A recent Delaware Court of Chancery decision addressed how the court will review claims against an independent and disinterested board for breach of the duty of loyalty in connection with a merger transaction. The opinion styled Kahn v. Stern, C.A. No. 12498-VCG (Del. Ch. Aug. 28, 2017), involved allegations made unsuccessfully, that the board of directors breached their duties as a result of side deals that allegedly were made in connection with a merger that personally benefited the directors in an inappropriate manner. Allegations were also made unsuccessfully that insufficient information was provided to stockholders before a majority approved the merger by written consent.
The detailed facts are essential for a complete understanding of the decision by the court, however, for purposes of this short blog post a focus on the court’s analysis and its application of the legal principles involved has the most widespread usefulness.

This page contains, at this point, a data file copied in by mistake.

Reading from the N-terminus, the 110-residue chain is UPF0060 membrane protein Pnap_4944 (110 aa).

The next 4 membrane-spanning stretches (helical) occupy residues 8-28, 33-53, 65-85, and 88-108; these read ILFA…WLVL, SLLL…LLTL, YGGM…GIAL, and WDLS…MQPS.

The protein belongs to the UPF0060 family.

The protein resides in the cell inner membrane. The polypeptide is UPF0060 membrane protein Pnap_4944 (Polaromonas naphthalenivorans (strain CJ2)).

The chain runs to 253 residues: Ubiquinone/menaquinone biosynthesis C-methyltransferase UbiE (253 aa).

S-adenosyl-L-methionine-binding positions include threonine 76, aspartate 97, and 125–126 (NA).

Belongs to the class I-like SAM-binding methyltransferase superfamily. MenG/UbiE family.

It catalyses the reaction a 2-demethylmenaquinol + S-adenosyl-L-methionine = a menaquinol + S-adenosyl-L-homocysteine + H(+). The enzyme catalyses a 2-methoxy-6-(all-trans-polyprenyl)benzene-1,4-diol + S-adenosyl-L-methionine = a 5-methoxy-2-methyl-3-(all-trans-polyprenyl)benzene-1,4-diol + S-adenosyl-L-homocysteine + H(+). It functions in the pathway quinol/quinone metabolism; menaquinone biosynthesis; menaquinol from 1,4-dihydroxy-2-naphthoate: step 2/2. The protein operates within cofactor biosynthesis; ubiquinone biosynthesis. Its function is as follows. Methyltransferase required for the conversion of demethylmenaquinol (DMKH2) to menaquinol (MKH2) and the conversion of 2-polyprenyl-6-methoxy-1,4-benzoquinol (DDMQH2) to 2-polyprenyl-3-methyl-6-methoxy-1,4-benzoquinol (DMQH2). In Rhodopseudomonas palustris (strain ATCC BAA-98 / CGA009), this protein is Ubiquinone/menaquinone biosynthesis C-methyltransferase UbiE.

A critical determination was the court’s finding that three of the five board members were considered independent and disinterested. That determination by the court impacted the standard of review that the court applied.
The court began its legal analysis with a review of the requirements that a complaint must satisfy in order to prevail on a motion to dismiss, which was the procedural posture in which the decision in this case was made. In particular, where, as here, there was no controlling or majority stockholder, and the court found that three out of the five directors were considered independent, the complaint was required to include “sufficient facts to show that a majority of the board of directors breached the fiduciary duty of loyalty.”
That is, because the court found that a majority of the board was not dominated or controlled by an interested party, the board enjoyed the presumptions of the business judgment rule. Generally, under the business judgment rule, the court will not second-guess well-informed, independent and disinterested board decisions. Notably, there was no enhanced scrutiny applicable because no Revlon claim was made that the board did not attempt to obtain the highest possible price for the company.